Understanding Tien Tai Sect (Part 4)

Understanding Tien Tai Sect (Part 4)

The Practice in Tien Tai Sect

The Tien-tai sect emphasized the contemplative insight into mind [觀心]. Contemplation and wisdom are just like legs and eyes respectively. One cannot reach the destination without one of them.

There are two aspects in contemplative insight into mind, one is ‘Chih’ [止] and the other is ‘Kuan [觀]. Both are required to attain enlightenment. As the view of being large and small, kind or evil, right or wrong, etc. is due to the discriminative illusion of our mind, it can only be eliminated only by spiritual cultivation. It is systematized by Chih-i [智顗], who wrote the influential meditation book called ‘ The Great Calming and Insight’ [摩訶止觀], in which he outlined the path of practice that begins with cultivation of morality leading to the Supreme Enlightenment.


‘Chih’ is the pronunciation of the Chinese word [止], which means ‘stop to an end’, ‘cease to rise’, ‘calm to rest’. In Sanskrit, it is called Samtha. Literally, it means the analytical meditation for perceiving the emptiness of a thing or a phenomenon, and thus all Dharmas. It is a practice of concentration to put an end to the erroneous thinking by making clear that all Dharmas are devoid of self-nature, and hence their existence are impermanent without reality.

The Threefold Cessation is explained as follows:

  1. Cessation as Insight into the True Essence of Reality [體真止]

One understands the substantial existence of objective reality, and the emptiness of all beings and the lack of any substantive being.


  1. Cessation as Insight into Expedience Conditions [方便隨緣止]

One realizes the conditional existence of all beings which arises through conditioned co-arising.


  1. Cessation as an End to Both Discriminatory Extremes [息二邊分別止]

This refers to the contemplation of and insight into the synonymous nature of both ‘extremes’ of emptiness and conventional existence. Both ’emptiness’ and ‘conventional existence’. if correctly interpreted, refer to the same thing, and that reality is simultaneously empty of substantial beings and conventionally existent.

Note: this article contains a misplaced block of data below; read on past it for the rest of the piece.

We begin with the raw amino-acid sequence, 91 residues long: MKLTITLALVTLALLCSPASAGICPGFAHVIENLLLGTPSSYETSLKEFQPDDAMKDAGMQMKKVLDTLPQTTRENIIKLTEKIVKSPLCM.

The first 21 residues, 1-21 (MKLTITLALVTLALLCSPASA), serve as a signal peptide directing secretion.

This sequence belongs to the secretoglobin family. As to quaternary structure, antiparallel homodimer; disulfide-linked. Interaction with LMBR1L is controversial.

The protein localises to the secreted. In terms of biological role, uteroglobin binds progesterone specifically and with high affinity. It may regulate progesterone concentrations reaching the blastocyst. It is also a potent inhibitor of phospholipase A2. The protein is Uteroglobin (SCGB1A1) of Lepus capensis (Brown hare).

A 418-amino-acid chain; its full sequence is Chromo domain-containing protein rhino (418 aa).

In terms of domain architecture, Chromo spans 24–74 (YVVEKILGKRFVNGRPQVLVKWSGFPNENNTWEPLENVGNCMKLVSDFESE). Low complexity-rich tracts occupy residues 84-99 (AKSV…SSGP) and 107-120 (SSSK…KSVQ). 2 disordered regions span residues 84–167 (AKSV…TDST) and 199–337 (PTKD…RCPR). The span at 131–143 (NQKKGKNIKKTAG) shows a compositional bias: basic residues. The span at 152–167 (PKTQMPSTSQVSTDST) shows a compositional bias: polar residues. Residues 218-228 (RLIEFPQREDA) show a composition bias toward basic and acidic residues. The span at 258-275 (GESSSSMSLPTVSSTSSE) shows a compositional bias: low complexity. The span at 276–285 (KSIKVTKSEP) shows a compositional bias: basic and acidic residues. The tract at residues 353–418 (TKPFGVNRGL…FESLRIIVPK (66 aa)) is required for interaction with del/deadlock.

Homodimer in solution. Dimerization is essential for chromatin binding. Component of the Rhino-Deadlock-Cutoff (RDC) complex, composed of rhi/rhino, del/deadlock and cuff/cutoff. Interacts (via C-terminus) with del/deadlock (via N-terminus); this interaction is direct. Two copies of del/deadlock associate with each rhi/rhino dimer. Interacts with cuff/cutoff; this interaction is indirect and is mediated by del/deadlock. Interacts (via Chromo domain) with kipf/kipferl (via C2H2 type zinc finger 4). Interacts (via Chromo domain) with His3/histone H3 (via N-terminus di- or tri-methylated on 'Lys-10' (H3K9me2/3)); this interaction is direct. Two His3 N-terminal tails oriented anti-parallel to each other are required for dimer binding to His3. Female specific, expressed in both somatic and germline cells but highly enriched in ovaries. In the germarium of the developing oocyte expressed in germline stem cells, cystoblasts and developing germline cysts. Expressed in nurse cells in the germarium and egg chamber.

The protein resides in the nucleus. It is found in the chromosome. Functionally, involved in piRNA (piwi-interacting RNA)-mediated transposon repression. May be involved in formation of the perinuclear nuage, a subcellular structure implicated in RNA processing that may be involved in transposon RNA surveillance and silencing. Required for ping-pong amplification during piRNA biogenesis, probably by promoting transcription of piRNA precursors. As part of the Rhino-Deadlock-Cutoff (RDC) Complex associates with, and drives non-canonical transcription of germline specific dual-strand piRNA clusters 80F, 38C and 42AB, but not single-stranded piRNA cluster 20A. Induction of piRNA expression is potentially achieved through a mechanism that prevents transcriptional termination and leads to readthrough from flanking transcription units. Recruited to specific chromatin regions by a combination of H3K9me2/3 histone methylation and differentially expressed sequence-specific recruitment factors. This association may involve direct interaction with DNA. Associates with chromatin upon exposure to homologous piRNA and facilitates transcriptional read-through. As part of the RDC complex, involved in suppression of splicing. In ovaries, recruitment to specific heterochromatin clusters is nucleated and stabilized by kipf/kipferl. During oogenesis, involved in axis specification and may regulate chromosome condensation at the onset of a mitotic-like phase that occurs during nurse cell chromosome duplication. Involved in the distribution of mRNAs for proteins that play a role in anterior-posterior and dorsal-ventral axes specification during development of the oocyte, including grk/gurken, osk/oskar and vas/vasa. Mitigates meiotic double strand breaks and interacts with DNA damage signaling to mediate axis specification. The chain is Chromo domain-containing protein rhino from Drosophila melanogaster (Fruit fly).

‘Kuan’ is also the pronunciation of the Chinese word [觀], which means ‘contemplate’, ‘insight’. In Sanskrit, it is called Vipasyana. Literally, it means the stablizing meditation for developing the ability to maintain focus on one meditative object. It is a practice of contemplation to realize that all Dharmas are produced by the mind, thus the mind can manifest the Buddha nature through some inanimate things, such as the sun, water, a Buddha statute, or even a tiniest particle of dust, so as to attain the Supreme Enlightenment. The ‘insight’ refers to the full penetration into the ever-changing characters of all Dharmas and the abode in the Absolute Mind.

The Threefold Contemplation has been discussed in last section. The relationship is simplified as follows:

  1. Contemplation of entering emptiness from conventional existence [從假入空]
  2. Contemplation of entering conventional existence from emptiness [從空入假]
  3. Contemplation of the Middle Path of supreme meaning [中道第一義諦觀]

Perfect and Immediate Chih Kuan [圓頓止觀] – The most superior contemplation is called Perfect and Immediate Chih (Cessation) Kuan (Contemplation). The three aspects of emptiness, conventional existence, and the Middle are contemplated simultaneously and spontaneously, and immediately perceived as being integrated, non-dual and synonymous.

Twenty-five Expedient Preparations

According to the Four Doctrines in Tien-tai sect, each has its own expedient preparations and correct cultivation in the path of cultivation. These are called the Twenty-five Expedient Preparations [二十五方便] and the Ten Modes of Contemplation [十乘觀法]. As for the former, they are grouped into five categories:

1. Fulfillment of the Five Favorable Conditions [具五緣]
2. Reprimand of the Five Desires [訶五欲]
3. Removal of the Five Hindrances [棄五蓋]
4. Regulation of the Five Activities [調五事]
5. Practice of the Five Virtues [行五法]

Fulfillment of the Five Favorable Conditions

They are generally set for the practices of the monks and nuns, as follows: